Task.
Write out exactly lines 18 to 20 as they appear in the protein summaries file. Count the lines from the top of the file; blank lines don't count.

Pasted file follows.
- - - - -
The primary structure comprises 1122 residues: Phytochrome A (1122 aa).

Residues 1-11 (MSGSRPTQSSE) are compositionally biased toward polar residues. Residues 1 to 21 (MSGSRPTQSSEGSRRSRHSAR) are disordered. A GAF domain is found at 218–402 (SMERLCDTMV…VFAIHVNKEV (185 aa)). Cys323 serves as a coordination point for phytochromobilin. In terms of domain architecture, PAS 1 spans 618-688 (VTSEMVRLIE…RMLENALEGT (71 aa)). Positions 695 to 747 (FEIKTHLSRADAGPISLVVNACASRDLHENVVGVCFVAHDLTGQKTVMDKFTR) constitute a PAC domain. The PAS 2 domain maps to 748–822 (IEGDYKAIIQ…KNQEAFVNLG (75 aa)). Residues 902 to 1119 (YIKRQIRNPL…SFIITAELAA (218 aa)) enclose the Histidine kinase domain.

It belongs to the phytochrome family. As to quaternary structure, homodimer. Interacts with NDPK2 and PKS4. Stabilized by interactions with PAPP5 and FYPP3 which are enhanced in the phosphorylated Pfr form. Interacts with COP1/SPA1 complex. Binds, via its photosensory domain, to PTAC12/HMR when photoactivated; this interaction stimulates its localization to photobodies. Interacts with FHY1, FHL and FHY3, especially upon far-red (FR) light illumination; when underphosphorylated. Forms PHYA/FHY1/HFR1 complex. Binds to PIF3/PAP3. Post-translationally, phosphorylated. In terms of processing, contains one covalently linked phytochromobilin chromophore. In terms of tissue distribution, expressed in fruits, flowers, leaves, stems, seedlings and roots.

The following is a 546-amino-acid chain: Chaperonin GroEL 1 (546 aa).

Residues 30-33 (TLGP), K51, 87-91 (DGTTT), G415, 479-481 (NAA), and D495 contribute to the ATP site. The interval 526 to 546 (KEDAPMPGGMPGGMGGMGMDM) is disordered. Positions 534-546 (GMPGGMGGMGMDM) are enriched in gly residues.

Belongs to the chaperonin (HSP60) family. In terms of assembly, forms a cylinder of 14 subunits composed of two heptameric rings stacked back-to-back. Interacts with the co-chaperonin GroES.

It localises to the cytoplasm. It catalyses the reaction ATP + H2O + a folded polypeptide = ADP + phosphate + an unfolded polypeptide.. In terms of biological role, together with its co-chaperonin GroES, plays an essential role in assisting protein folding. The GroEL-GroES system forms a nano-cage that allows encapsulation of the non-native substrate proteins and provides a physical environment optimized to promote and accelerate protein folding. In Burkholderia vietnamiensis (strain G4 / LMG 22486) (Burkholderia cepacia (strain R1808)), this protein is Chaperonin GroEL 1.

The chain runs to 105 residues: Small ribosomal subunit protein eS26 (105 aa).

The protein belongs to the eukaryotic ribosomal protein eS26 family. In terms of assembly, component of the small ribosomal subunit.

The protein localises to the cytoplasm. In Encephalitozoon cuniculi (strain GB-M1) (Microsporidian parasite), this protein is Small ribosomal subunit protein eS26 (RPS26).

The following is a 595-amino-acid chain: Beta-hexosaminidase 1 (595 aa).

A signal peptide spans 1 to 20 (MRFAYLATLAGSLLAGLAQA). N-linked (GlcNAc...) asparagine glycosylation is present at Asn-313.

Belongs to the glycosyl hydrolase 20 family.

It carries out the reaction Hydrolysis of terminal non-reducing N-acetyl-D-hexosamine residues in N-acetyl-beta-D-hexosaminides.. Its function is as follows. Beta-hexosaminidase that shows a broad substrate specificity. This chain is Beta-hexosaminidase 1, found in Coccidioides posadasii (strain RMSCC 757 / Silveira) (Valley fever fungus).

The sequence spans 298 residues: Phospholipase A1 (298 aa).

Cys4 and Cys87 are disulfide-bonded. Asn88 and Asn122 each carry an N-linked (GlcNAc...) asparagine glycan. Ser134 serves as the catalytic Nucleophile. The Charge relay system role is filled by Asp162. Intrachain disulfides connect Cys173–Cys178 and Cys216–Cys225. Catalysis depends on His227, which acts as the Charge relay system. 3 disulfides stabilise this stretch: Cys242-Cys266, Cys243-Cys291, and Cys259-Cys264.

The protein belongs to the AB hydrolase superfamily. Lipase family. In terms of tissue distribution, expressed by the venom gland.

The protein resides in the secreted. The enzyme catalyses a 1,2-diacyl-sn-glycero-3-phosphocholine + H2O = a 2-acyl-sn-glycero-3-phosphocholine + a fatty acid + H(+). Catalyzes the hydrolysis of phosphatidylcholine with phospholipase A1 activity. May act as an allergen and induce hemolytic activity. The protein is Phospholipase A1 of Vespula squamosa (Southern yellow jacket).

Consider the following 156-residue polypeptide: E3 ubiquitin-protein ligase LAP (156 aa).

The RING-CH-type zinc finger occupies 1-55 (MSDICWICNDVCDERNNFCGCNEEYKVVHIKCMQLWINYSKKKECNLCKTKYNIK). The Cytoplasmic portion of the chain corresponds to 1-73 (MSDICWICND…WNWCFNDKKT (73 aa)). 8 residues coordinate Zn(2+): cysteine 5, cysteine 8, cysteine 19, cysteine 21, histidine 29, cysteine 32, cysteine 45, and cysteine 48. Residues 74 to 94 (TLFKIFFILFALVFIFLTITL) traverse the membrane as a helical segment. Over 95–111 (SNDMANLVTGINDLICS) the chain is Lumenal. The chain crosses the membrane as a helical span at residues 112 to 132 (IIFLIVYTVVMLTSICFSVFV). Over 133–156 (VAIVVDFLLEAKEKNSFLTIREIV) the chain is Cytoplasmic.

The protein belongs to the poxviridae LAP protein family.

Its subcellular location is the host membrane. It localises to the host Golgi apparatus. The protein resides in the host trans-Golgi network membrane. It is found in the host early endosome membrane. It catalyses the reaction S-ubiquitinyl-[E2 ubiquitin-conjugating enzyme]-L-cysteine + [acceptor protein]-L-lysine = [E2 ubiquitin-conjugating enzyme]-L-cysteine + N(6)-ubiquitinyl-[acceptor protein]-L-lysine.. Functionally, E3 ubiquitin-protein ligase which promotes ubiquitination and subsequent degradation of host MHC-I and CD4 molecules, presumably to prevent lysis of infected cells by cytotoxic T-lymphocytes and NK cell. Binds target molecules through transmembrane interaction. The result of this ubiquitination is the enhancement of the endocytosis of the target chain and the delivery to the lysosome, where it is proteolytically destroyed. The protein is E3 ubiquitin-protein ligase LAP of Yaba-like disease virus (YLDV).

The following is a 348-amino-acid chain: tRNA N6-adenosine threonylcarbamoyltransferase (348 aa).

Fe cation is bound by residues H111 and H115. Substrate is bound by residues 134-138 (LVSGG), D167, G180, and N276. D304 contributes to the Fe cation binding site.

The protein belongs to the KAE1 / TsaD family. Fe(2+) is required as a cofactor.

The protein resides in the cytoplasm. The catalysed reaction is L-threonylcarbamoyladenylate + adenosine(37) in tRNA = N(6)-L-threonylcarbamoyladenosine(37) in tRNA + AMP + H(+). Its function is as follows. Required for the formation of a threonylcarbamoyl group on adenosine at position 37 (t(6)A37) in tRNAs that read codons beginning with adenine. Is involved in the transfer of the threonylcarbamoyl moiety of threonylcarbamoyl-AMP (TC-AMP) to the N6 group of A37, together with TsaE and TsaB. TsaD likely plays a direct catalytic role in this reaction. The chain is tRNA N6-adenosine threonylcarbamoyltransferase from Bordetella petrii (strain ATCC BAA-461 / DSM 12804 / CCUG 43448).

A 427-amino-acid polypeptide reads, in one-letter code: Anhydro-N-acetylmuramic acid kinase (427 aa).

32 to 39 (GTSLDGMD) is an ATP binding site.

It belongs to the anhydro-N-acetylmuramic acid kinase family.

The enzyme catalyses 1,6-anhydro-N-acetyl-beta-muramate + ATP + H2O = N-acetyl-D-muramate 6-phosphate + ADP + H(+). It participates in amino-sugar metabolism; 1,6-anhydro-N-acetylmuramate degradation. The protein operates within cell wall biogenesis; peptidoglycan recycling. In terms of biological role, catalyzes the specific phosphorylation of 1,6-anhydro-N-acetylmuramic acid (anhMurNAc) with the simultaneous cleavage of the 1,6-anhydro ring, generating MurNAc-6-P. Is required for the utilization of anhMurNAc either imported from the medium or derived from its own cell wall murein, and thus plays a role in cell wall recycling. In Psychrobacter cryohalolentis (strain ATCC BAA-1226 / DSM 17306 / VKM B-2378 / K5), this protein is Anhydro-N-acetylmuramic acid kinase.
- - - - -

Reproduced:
The protein resides in the secreted. The enzyme catalyses a 1,2-diacyl-sn-glycero-3-phosphocholine + H2O = a 2-acyl-sn-glycero-3-phosphocholine + a fatty acid + H(+). Catalyzes the hydrolysis of phosphatidylcholine with phospholipase A1 activity. May act as an allergen and induce hemolytic activity. The protein is Phospholipase A1 of Vespula squamosa (Southern yellow jacket).

Consider the following 156-residue polypeptide: E3 ubiquitin-protein ligase LAP (156 aa).

The RING-CH-type zinc finger occupies 1-55 (MSDICWICNDVCDERNNFCGCNEEYKVVHIKCMQLWINYSKKKECNLCKTKYNIK). The Cytoplasmic portion of the chain corresponds to 1-73 (MSDICWICND…WNWCFNDKKT (73 aa)). 8 residues coordinate Zn(2+): cysteine 5, cysteine 8, cysteine 19, cysteine 21, histidine 29, cysteine 32, cysteine 45, and cysteine 48. Residues 74 to 94 (TLFKIFFILFALVFIFLTITL) traverse the membrane as a helical segment. Over 95–111 (SNDMANLVTGINDLICS) the chain is Lumenal. The chain crosses the membrane as a helical span at residues 112 to 132 (IIFLIVYTVVMLTSICFSVFV). Over 133–156 (VAIVVDFLLEAKEKNSFLTIREIV) the chain is Cytoplasmic.